Critical Perspectives on Interreligious Education – Experiments in Empathy By Najeeba Syeed – Heidi Hadsell
CRITICAL PERSPECTIVES ON INTERRELIGIOUS EDUCATION
Developing Pedagogies of Interreligious Understanding
The essays in this volume were developed in conversations over a period of years by participants in a project on “Interreligious Education and Pedagogy.” Project participants shared their own experiences of developing and evaluating interreligious programs, their successes and their frustrations.
They learned from and with one another, and several of them participated in panels at professional associations or contributed essays to volumes on interreligious pedagogies. They sought out conversations with educators and essays by faculty from institutions and backgrounds beyond their own.
The project also sponsored a research report mapping the current state of interreligious learning in theological schools and seminaries. The report expanded upon the contributions of project participants with a thorough review of published literature and in-person or online interviews with faculty from a wider group of institutions. Each institution has had its own distinctive journey of challenges and opportunities, which has shaped its approach/es to interreligious education.
This brief chapter will reflect on the pedagogical issues and implications of the essays in this volume, informed by the broader research of the project.
Overcoming the Obstacle of Monotheistic Exclusivism
This volume, and the project which developed it, focused primarily on theological schools and seminaries, and primarily on Christian, Jewish, and Muslim programs of interreligious education.
Given that focus, initiatives in interreligious education had to break free from historic constraints against positive views of other religions, constraints that are deeply embedded in the mainstream histories of these three great traditions. Reuven Firestone’s essay addresses this issue head-on, exploring how the historical rise of monotheism positioned monotheistic religions to argue against and/or condemn other religions.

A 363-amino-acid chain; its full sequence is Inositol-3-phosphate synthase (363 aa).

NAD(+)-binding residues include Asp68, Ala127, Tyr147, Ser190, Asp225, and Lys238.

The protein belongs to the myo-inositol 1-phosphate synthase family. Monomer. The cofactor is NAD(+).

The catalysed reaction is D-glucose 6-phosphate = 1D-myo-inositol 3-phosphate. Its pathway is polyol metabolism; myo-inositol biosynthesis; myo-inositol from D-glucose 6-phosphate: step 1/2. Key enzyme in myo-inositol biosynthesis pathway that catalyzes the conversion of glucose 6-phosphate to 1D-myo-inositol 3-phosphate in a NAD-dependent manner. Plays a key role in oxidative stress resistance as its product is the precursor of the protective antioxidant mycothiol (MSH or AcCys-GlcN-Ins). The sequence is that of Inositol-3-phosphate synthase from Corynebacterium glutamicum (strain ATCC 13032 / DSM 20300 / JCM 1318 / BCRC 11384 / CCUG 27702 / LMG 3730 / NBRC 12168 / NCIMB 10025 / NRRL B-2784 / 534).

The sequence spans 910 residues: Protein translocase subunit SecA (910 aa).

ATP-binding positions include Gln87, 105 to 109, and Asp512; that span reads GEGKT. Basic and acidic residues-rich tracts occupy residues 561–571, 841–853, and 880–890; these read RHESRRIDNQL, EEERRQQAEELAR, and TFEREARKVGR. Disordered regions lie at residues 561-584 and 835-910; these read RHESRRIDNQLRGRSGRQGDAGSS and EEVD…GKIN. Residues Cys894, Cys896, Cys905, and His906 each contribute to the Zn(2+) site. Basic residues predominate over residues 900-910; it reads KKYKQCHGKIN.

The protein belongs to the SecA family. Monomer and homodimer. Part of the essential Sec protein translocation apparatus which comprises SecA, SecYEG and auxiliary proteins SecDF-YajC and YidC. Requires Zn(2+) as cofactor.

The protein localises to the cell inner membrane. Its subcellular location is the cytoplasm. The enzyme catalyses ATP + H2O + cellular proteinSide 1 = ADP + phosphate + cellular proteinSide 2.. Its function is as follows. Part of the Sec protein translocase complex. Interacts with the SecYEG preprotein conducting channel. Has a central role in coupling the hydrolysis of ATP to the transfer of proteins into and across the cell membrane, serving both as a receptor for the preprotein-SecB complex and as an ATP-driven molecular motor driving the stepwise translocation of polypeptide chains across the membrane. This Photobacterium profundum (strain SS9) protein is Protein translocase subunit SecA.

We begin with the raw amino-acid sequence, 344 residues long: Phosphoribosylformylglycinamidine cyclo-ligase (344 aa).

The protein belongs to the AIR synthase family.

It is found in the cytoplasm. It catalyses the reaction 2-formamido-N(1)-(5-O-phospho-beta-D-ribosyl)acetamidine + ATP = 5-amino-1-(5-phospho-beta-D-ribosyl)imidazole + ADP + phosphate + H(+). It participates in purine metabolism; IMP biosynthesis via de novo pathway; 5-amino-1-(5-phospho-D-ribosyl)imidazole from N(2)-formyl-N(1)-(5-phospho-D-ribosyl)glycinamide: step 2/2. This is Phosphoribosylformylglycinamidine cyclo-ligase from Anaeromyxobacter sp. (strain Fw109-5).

But he goes on to argue that in the post-enlightenment era, some educated adherents of monotheistic religions have become increasingly aware that their tradition is embedded in rich cultural diversity, a vast array of different pieces of knowledge, and many sophisticated religions.
In his view, and given that awareness, it is important for students, especially seminary students, to recognize that as powerful and authentic as their own tradition is, it does not contain all knowledge or wisdom.
Learning something of the wisdom of other traditions not only cultivates appropriate spiritual humility (there is always more to learn of God’s revelation), but also gives rise to questions that it may be important—even vital—to ask of their own tradition. He thus makes a case for exposure (a course, perhaps) to help establish the need and appetite for life-long learning of theological students.
Firestone makes an excellent case for the “exposure” approach to interreligious education: adding a course, or a text, or a speaker about “another tradition” to help students recognize that the worldview that has shaped them is not inevitable, or the only option: that there are many approaches to the search for religious truth.
This exposure model is very often an institution’s first step toward interreligious education, and it is still prevalent, though the experiences of this volume’s authors have led most of them to go beyond this model.
Tony Richie’s arguments for a Pentecostal/Evangelical approach to interreligious education also deals directly with the resistance of many in his denomination. He, like some other Pentecostal and Evangelical theologians, seeks to maintain a strong commitment to high Christology and missiology with an openness to dialogue and interreligious education and relationships.
These theologians turn to pneumatology (the Holy Spirit) to argue that Christ and God are not bound by the institutional church, but are at work everywhere, including in and through other religions.
And they build on Pentecostalism’s commitment to an affective experience of God and to lived Christianity as the goal of education to argue for an interreligious educational approach that leads Pentecostals out into the interreligious world to work alongside many others, including allies from other religions, against secularism and oppression of the marginalized.
Given the history of the conservative rejection of other religions, these Pentecostal/Evangelical approaches have to include both a the-ology of religions (teaching students how to reconcile their Christian theological commitments with openness to other religions) and ministry in a multi-faith context (providing alternative models of Christian hospitality to and partnership with adherents of other faiths).
These pioneers in interreligious education are working against some resistance within their denominations, but they are providing leadership in both their teaching and their theological writings.